Then again, the premier all-girls boarding school located in Johor Bahru has never been one given to much revelry or flamboyance. In other words, STF pretty much reflects the background of the majority of its population; bright-eyed rural girls from small towns and villages, just grateful for the privilege of being among the chosen few.
STF is a place I hold dear in my heart, for it was here that I was exposed to boarding school life. It was in STF that I humbly learned I wasn't so exceptional after all. There were hundreds of clever, intelligent girls out there and they could (and did) outpace me by a mile, academically or otherwise.
STF was established in 1956 with the original aim of creating a generation of school teachers for a young nation. It is thus very apt that STF's first moniker was Sekolah Menengah Perempuan Melayu, whose first home was in Durian Daun, Melaka.
In fact, during those pre-JB years, students were almost always absorbed into Maktab Perguruan Perempuan Melayu (Malay Women Teachers' College) post-LCE (PMR-equivalent, these days) to become teachers.
In 1958 the school was renamed Sekolah Tun Fatimah, after the heroic female warrior of the Melaka Sultanate era, and in 1962 it was moved to Larkin, Johor Bahru, where it remains until today.
STF is part of the Education Ministry's elite group of single-sex fully residential schools; its peers being Kolej Melayu Kuala Kangsar (Perak), Kolej Tunku Khurshiah (Seremban), Sekolah Tuanku Abdul Rahman (Ipoh), Sekolah Dato' Abdul Razak (Seremban), Sekolah Sri Puteri (KL) and Sekolah Alam Shah (Selangor).
With students pre-selected based on academic excellence, over the years STF, along with its peers, have always been under constant pressure to deliver the best in terms of not only academic achievement but also in extra-curricular activities.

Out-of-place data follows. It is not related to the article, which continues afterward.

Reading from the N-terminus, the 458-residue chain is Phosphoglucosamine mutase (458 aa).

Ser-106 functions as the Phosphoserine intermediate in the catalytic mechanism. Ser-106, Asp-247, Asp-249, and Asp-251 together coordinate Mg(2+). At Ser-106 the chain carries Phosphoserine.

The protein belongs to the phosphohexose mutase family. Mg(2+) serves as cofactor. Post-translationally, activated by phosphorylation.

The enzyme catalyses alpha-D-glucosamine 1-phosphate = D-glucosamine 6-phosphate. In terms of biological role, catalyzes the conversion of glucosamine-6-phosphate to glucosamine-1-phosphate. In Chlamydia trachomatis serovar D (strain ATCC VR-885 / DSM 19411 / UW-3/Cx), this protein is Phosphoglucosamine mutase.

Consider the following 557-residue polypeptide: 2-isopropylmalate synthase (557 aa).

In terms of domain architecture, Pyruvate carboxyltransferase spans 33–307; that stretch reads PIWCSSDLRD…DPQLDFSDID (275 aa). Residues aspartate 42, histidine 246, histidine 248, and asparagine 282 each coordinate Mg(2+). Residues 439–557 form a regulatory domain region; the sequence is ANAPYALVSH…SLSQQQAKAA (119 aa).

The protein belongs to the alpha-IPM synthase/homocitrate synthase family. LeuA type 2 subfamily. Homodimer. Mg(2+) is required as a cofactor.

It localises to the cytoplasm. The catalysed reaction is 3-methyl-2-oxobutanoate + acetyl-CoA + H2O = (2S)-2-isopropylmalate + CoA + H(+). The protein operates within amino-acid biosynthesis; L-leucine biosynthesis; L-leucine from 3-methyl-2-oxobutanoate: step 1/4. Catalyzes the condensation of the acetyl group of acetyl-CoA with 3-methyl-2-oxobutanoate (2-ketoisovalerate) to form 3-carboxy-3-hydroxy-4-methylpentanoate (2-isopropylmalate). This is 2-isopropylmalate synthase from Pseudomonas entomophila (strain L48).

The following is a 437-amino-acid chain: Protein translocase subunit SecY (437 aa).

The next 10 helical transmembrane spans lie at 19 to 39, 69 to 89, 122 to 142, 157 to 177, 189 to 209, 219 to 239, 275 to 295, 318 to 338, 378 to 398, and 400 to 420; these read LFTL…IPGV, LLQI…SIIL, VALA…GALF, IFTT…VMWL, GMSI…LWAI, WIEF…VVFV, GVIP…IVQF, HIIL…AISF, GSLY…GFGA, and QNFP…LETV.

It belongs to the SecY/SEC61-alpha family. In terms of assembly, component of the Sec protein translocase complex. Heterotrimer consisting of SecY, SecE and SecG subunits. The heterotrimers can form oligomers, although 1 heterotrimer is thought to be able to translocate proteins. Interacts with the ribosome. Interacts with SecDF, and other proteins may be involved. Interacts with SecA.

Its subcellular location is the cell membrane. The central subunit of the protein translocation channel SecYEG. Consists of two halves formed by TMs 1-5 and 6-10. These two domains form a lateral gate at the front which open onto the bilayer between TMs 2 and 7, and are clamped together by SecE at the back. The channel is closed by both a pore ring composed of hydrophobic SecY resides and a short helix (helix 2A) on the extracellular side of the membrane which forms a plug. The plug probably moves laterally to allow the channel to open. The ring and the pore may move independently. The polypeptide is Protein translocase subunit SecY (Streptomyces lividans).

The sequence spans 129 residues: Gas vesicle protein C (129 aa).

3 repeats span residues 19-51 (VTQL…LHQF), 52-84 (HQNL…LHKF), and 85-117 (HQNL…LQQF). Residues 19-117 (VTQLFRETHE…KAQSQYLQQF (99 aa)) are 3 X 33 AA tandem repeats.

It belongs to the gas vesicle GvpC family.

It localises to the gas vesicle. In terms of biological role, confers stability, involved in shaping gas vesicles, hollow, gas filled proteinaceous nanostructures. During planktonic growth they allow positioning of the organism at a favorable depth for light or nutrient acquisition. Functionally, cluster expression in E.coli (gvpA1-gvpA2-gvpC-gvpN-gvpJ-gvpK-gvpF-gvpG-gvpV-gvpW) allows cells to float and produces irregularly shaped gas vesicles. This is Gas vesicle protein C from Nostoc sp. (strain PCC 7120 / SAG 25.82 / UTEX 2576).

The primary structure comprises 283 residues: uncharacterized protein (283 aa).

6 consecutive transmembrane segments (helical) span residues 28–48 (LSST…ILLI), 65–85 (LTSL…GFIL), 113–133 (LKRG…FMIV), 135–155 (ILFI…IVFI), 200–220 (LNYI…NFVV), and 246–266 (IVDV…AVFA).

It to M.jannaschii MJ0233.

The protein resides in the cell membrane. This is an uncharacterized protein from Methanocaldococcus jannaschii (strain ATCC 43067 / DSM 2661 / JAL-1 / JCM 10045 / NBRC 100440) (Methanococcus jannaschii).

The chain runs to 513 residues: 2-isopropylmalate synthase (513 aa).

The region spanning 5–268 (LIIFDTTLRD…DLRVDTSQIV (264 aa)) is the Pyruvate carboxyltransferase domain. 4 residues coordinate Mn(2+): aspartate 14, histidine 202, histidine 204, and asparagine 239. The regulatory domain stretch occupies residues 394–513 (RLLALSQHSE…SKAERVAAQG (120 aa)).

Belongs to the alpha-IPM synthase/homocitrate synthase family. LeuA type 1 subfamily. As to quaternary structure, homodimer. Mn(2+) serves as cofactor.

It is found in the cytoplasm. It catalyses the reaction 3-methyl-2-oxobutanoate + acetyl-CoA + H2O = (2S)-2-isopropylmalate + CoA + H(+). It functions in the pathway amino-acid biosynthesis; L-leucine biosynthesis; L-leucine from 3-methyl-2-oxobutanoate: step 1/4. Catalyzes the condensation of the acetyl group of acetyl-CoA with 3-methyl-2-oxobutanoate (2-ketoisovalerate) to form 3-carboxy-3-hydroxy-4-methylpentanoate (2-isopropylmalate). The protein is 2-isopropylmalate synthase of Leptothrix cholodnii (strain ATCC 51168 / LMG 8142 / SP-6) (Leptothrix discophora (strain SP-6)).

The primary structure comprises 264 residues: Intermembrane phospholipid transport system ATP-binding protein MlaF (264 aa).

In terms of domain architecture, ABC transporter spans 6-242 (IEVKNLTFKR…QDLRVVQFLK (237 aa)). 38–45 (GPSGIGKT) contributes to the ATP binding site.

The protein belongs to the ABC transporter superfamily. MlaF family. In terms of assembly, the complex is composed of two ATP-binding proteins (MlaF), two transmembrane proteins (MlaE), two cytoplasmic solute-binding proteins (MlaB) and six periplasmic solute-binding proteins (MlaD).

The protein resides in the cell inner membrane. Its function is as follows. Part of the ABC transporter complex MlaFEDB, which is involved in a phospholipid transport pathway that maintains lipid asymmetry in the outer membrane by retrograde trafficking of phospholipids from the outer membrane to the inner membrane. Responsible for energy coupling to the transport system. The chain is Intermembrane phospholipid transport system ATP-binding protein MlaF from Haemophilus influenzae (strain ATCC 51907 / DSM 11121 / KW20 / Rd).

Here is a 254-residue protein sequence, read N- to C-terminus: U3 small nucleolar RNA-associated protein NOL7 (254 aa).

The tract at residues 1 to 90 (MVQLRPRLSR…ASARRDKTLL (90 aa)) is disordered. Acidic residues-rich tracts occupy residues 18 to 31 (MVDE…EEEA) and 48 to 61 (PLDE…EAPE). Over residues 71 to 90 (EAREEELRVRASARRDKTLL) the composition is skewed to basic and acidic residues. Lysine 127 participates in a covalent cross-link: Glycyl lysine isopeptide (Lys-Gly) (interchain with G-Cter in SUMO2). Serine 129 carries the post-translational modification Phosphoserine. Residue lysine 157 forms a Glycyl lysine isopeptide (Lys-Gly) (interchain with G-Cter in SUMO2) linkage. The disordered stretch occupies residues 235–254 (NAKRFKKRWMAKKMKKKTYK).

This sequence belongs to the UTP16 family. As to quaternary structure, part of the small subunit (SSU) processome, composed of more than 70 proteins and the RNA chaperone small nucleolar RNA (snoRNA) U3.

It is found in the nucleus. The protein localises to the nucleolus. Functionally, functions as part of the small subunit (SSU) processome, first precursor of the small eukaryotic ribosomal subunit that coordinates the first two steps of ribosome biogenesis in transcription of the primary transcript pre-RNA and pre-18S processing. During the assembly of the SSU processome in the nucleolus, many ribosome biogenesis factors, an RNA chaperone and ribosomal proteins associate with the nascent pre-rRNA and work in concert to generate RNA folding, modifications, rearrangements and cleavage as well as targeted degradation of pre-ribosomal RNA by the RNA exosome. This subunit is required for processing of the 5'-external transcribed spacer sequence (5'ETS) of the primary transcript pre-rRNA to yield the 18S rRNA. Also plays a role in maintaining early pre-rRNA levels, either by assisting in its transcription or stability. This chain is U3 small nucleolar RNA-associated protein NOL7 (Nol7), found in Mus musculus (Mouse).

For me, STF was existing with some 400 girls from the ages of 13 to 18, sleeping on bunk beds in dormitories, eating nasi kawah, nightly prep hours, drooling over APC (American Peace Corps) male teachers, and weekend jaunts in JB town clad in our white-and-green school uniform, thus earning us the nickname Katak Hijau (green frog) among JB boys.
STF was also weekend mathematics tutoring in the canteen by my maternal uncle Ayah Cik Ali, then a Telecoms engineer based in JB, who would turn up with his teacher wife, Wan Cik Shareefah Shamsiah, and made my head swim for at least two hours each Saturday trying to comprehend the complexities of Additional Mathematics.
[By the way, Wan Cik, who taught English, was the one who enlightened a confused 13 year-old me that 'duke' is pronounced dee yuuk and not 'duck', and that he is an English nobleman and not from that squawking specie, although he could well be a real duckie].More poignantly, STF was where I fell in love for the first time, with an Indonesian trainee teacher in Sumatra who heard my voice over RTM JB (in a Berbalas Pantun programme where I represented the school) and wrote a beautifully crafted letter that melted my teenage heart.
It was a magical, year-long love affair conducted through a furious exchange of letters, expressing innocent, lovelorn sentiments that only two Cupid-stricken hearts could muster. That we never met at all added to the mystery. As with most first loves, it floundered when I left school, but the memories remain.